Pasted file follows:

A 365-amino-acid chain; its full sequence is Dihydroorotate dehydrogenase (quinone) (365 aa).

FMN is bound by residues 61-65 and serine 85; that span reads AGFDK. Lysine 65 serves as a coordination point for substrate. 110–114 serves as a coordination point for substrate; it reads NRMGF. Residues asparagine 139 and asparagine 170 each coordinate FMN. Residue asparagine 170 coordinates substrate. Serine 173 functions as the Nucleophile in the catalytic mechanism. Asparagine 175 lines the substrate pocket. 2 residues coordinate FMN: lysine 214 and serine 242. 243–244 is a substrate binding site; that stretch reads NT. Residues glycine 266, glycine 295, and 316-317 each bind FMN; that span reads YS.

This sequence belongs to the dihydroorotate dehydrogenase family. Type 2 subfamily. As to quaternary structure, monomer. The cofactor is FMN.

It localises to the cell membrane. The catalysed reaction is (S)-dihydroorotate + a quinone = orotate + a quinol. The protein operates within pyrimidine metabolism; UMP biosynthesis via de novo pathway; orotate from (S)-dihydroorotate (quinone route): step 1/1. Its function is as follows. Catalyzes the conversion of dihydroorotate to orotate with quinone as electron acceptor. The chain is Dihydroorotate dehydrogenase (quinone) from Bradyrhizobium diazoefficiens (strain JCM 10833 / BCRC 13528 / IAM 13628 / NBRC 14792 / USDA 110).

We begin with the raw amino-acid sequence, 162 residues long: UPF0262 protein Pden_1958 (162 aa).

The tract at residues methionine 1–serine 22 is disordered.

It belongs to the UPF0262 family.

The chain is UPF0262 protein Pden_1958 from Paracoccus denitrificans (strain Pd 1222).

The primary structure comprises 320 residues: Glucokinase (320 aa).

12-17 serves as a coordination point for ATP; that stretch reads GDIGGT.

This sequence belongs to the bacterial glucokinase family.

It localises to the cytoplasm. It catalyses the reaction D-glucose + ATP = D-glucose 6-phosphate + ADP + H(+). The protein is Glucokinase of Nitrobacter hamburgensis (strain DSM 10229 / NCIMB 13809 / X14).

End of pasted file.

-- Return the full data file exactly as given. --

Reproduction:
A 365-amino-acid chain; its full sequence is Dihydroorotate dehydrogenase (quinone) (365 aa).

FMN is bound by residues 61-65 and serine 85; that span reads AGFDK. Lysine 65 serves as a coordination point for substrate. 110–114 serves as a coordination point for substrate; it reads NRMGF. Residues asparagine 139 and asparagine 170 each coordinate FMN. Residue asparagine 170 coordinates substrate. Serine 173 functions as the Nucleophile in the catalytic mechanism. Asparagine 175 lines the substrate pocket. 2 residues coordinate FMN: lysine 214 and serine 242. 243–244 is a substrate binding site; that stretch reads NT. Residues glycine 266, glycine 295, and 316-317 each bind FMN; that span reads YS.

This sequence belongs to the dihydroorotate dehydrogenase family. Type 2 subfamily. As to quaternary structure, monomer. The cofactor is FMN.

It localises to the cell membrane. The catalysed reaction is (S)-dihydroorotate + a quinone = orotate + a quinol. The protein operates within pyrimidine metabolism; UMP biosynthesis via de novo pathway; orotate from (S)-dihydroorotate (quinone route): step 1/1. Its function is as follows. Catalyzes the conversion of dihydroorotate to orotate with quinone as electron acceptor. The chain is Dihydroorotate dehydrogenase (quinone) from Bradyrhizobium diazoefficiens (strain JCM 10833 / BCRC 13528 / IAM 13628 / NBRC 14792 / USDA 110).

We begin with the raw amino-acid sequence, 162 residues long: UPF0262 protein Pden_1958 (162 aa).

The tract at residues methionine 1–serine 22 is disordered.

It belongs to the UPF0262 family.

The chain is UPF0262 protein Pden_1958 from Paracoccus denitrificans (strain Pd 1222).

The primary structure comprises 320 residues: Glucokinase (320 aa).

12-17 serves as a coordination point for ATP; that stretch reads GDIGGT.

This sequence belongs to the bacterial glucokinase family.

It localises to the cytoplasm. It catalyses the reaction D-glucose + ATP = D-glucose 6-phosphate + ADP + H(+). The protein is Glucokinase of Nitrobacter hamburgensis (strain DSM 10229 / NCIMB 13809 / X14).